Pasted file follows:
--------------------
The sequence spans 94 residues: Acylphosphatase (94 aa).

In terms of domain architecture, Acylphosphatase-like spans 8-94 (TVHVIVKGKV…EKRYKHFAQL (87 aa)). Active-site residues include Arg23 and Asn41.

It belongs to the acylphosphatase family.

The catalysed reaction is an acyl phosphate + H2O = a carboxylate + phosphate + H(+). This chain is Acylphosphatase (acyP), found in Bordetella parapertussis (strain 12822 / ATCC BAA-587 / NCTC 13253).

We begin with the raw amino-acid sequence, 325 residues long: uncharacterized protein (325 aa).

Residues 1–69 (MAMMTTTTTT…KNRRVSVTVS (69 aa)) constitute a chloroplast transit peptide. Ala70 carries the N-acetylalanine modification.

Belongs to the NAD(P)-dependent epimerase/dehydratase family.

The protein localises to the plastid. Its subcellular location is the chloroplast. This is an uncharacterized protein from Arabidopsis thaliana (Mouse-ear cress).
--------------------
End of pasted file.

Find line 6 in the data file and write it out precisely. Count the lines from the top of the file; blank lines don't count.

Residues 1–69 (MAMMTTTTTT…KNRRVSVTVS (69 aa)) constitute a chloroplast transit peptide. Ala70 carries the N-acetylalanine modification.